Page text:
Sometimes, oftentimes, I wonder if I actually "count" as a scientist. If I'm really a scientist, or just someone with high-functioning autism and a love of applied mathematics.
I don't find myself fitting in with the rest of the scientific community, or not very well.
I don't hold to empiricism, or naturalism, or logical positivism, or modernism, or any of the other epistemologies associated with science and atheism. I don't think repeated experiment is the only way to know anything. It's certainly a very good way, but there are others as well. Just for instance, I find Sacred Scripture - namely the Bible - to also be a valid source of knowledge, and one with which empirical knowledge must be reconciled.
I don't think further scientific research represents "progress" of the human race. I don't see science as an end of itself -- I see it more the way a hot rod enthusiast might see fixing up an engine. I think sometimes technology has hurt society. Some scientific investigations are morally wrong, and I don't care how much "progress" comes of them.
Also, I have a hard time calling some things "science". Like biology largely seems as scientific to me as sociology... which is to say not at all. Just because someone made observations and calculated some p-values doesn't make it science, in my mind -- whether it makes it "science" objectively from modern definitions is something else. When people cite "scientific" studies of giving orange jello to half the subjects and green to the rest and noticing an increased risk of later heart disease in those who ate the orange, I give that about as much weight as anecdotal evidence. Whether I "should" give it more weight isn't the issue -- in terms of statistics, double-blind clinical studies carry far more reliability than anecdotes -- but I just don't find it compelling intellectually. Physics I do, computer science I do, math I do, most chemistry even... but a lot of other fields cited as "scientific" fall short of the sort of absolutist, logically necessary quality that I consider true science.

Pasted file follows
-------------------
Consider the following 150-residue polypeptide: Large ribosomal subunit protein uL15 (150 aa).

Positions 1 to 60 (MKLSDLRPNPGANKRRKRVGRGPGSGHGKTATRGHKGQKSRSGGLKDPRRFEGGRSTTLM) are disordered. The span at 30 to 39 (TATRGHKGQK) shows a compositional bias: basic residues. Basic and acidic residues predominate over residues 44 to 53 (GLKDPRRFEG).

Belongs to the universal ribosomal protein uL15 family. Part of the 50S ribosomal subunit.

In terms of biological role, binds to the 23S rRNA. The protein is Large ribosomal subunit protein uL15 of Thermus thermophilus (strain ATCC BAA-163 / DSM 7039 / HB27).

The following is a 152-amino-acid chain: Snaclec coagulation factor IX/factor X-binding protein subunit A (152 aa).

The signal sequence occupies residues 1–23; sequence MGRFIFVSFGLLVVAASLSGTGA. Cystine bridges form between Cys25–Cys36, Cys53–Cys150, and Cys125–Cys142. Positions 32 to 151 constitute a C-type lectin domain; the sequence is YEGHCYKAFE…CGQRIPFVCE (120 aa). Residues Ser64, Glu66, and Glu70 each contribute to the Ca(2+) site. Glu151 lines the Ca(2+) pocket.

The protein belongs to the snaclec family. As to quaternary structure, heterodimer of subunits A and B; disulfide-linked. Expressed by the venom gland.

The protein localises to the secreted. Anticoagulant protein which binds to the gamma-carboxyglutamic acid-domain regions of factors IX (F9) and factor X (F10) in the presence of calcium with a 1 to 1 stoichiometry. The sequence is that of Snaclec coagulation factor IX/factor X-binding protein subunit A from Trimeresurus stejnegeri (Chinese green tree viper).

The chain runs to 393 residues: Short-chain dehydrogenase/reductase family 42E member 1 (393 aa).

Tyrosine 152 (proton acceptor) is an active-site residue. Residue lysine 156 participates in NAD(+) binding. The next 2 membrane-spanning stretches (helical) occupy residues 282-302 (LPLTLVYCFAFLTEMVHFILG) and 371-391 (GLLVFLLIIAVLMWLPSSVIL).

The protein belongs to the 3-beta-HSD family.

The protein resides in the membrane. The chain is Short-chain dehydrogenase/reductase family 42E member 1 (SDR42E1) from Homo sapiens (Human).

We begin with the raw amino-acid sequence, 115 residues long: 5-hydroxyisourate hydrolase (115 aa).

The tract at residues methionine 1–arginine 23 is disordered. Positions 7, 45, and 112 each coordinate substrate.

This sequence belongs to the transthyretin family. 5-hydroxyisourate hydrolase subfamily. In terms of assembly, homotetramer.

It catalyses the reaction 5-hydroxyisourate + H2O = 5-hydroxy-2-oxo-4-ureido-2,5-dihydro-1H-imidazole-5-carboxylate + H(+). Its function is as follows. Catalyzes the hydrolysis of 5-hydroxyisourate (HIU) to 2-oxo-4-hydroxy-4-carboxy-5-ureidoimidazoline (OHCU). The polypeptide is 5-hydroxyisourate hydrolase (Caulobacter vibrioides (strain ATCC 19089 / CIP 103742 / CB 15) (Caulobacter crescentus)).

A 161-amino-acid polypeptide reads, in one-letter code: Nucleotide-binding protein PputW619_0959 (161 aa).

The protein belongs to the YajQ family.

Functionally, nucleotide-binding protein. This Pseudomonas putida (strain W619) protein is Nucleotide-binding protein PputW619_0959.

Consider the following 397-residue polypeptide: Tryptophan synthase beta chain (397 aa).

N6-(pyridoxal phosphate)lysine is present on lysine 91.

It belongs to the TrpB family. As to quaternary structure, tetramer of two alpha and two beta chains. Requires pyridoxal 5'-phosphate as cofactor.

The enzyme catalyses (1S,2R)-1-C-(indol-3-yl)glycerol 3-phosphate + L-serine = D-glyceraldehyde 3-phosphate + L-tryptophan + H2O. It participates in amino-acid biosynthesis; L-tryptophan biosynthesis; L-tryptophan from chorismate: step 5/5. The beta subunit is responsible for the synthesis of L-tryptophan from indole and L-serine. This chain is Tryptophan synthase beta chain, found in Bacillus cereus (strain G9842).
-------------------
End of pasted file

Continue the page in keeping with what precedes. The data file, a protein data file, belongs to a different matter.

I'm also largely uninterested in experimental results. The process of performing an experiment is exciting to me, and understanding how an experiment works is exciting, but the meaning of the results doesn't entice me at all. Data seems mostly like an irrelevant detail, after the planning and arrangement of the equipment to make it. Of course, being in theory, I've never actually done a real experiment -- and likely for this reason.
There's a lot of things, that really make me feel like I am not a scientist at all. Like I'm just some guy playing at it because it's neat, but not really living it the way my peers do. It's not my worldview, it's not my hope, it's not my canon of truth and goodness. I just study it because it's fascinating.
Sometimes, I think that I really don't have any business studying physics, and that I should instead drop out and go to seminary or something.
So there you go. Sometimes, I don't feel like I'm really a scientist, and like I shouldn't call myself that no matter how much science I do or study, and that I should probably do something else with my life; and it's likely most real scientists would agree.